Fundamentals for a Phenomenological Study of Chemistry

By Frits H. Julius
Association of Waldorf Schools in North America, 2000
ISBN 1-888365-22-6
Paperback; 311 pages; $   


This pioneering work in phenomenological chemistry encompasses the rich qualities of chemical substances and processes and opens up deeper dimensions of their lawfulness. Written by Dutch Waldorf teacher Frits Julius, this book was intended for teachers in Waldorf schools.  However, it provides a wonderful introduction to a phenomena-centered approach to chemistry for anyone interested in deepening and enlivening their study of chemistry. 


1. Overcoming One-Sidedness in Contemporary Chemistry Teaching

A New Path to Nature

Substances and Life

Fitness of All to All

The Method of the True Alchemists; the Tria Principia and its Meaning for Us

Three Alchemic Principles

Man and Nature Between Light and Gravity

Polarity of Above-Below

The Four Elements

2. Experimentation as an Art

Guidelines for Experimentation


A Demonstration Cabinet with Ventilation

Bottom Lighting

Examples of Experiments

The Light Box

3. Salts, Acids, and Bases

Crystallization of Salts

Phenomena Occurring when Salts Dissolve

Splitting of Salt by Fire; Acid and Alkali

Salt-Formation by Adding an Acid and a Base

Transition to Chemical Equations

Weight Relationships

Oxygen, Oxidation, Burning, and Rusting

The Importance of the Approach Chosen


Solution of Metals in Strong Acids


Rounding off the Main Lesson Block

Acid or Base Substitutions―Double Substitutions (Displacements)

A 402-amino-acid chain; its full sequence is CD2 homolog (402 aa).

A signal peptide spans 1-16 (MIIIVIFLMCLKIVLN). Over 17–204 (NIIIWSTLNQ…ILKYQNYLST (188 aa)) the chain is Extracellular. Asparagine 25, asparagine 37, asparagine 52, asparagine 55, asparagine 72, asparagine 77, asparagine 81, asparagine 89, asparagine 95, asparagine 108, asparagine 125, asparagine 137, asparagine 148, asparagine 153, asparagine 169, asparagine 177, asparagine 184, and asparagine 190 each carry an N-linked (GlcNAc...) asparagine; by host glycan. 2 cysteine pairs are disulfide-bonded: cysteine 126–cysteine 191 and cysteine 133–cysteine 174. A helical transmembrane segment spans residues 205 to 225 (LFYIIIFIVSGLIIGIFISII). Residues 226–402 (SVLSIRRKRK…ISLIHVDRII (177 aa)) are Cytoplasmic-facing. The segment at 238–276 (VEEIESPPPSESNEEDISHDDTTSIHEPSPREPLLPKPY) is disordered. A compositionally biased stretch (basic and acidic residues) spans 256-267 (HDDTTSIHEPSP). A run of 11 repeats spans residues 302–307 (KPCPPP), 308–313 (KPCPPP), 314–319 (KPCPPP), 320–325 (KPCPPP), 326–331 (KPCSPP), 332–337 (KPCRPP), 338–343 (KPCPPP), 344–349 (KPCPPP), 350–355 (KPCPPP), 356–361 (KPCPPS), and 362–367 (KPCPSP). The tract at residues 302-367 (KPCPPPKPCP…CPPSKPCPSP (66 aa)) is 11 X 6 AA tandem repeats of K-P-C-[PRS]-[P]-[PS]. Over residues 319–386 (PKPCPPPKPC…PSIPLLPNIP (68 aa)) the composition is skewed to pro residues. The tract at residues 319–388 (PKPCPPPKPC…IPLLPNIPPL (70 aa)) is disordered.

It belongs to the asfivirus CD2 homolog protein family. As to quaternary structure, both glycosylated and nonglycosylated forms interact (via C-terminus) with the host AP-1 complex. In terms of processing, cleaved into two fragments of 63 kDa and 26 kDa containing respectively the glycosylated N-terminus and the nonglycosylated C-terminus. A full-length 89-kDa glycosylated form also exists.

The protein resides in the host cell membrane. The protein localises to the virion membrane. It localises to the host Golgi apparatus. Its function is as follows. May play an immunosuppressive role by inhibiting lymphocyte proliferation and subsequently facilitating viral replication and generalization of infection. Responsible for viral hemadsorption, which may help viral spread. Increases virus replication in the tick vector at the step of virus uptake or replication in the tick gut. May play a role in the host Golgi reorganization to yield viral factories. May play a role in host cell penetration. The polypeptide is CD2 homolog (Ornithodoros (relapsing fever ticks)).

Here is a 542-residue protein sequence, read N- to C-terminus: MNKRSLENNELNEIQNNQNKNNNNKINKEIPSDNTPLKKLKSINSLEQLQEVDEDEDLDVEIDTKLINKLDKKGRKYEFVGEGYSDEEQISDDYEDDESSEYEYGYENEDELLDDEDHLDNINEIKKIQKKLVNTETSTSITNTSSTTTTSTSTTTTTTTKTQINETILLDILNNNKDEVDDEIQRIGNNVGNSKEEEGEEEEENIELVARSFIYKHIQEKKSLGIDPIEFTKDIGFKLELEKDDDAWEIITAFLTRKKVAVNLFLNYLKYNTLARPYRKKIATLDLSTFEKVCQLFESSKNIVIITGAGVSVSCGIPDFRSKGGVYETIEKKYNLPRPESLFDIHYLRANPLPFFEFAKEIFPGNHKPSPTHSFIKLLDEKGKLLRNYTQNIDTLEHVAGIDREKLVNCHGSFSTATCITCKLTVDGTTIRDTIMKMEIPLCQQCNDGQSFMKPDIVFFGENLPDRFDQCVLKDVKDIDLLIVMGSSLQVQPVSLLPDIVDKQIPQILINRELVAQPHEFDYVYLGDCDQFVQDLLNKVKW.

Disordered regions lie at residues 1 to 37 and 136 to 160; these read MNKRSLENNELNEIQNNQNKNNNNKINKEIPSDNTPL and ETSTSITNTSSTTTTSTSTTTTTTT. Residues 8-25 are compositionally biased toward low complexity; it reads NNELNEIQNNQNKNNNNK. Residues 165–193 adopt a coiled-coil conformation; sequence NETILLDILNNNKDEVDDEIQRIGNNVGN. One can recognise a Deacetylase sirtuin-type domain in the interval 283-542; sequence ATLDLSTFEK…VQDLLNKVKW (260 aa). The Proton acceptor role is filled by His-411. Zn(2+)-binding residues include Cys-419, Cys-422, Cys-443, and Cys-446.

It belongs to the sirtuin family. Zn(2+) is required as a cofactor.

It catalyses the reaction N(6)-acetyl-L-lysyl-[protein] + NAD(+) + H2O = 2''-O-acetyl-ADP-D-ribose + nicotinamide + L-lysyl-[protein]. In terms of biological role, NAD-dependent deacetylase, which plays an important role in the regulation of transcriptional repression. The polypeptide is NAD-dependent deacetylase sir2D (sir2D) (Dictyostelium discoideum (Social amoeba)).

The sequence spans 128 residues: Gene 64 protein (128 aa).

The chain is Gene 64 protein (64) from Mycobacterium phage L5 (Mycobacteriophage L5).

4. Guidelines for Teaching Chemical Formulas

On the Essence of a Chemical Compound and the Principle of Impenetrability

The Foundations of Chemical Formulas

5. Weight Ratios in Chemistry

The Balance and Materialism

The Balance and the Spiritual Ordering of Nature

The Spiritual Background of Materialism

Equivalent Number as a Pure Expression of Weight Ratios

Gas Volume and Weight Ratios

Atomism as a Starting Point for Explaining Natural Phenomena

6. The Process of Dissolving―Phenomena, Concepts, Laws

The Most Important Phenomena

The Concept of Solubility

The Influence of Heat on Solubility

Phenomena of Osmosis

Explanation of Osmosis

The Concept of Concentration

The Concept of Dissociation

7. The Great Matter Cycles

Teaching Chemistry in the 11th Grade

Usefulness of the Element Concept

The Periodic System of Elements in Chemistry Classes

The Human Organism as a Key to a New System

The Twelve Substances as a Representation of the Realms of Nature

Indications for Teaching


   Oxygen, Matter Awakened by the Sun

   Oxygen as Atmospheric Gas

   Oxygen as a messenger from the Sun

   Oxygen and the Crust of the Earth

   Oxygen and the Hydrosphere

   Oxygen and the Tria Principia of the Alchemists

   Further Effects of Oxygen in Chemistry

   Fire as an Image of the Sun


   Hydrogen in the Atmosphere

   Hydrogen as a Gas

   Hydrogen and Heat

   Hydrogen―the Decomposition of Living Substances

   Hydrogen and Water


   Diamond and Graphite

   How Carbon Withdraws Itself from Life

   Phenomena with Combustion of Carbon

   On Carbon Dioxide

   The Importance of Carbon Dioxide and Carbon for the Life-Process in the Plant

   Carbon Between Sun and Earth

   More on Diamond and Graphite

Carbon, Hydrogen, and Oxygen

   Kinship and Opposition between Carbon and Hydrogen

   Compounds of Carbon and Hydrogen

   Sugar as a Balanced Substance―Harmonizing through Oxygen

   Something more about the Task of Carbon, Hydrogen, and Oxygen

Sodium and Sulfur

   The Natural Cycle of Sodium

   Properties of Sodium Compounds in Relation to its Place in Nature and in our Body

   The Natural History of Sulfur

   Sulfur in Protein

   A Comparison of Sodium and Sulfur Processes

   Examples for Discussing Sodium

   An Example for a Discussion of Sulfur


   A Comparison with Sodium

   A Comparison with Carbon

Silicon and Silica

   The Occurrence of Silica in the Earth’s Crust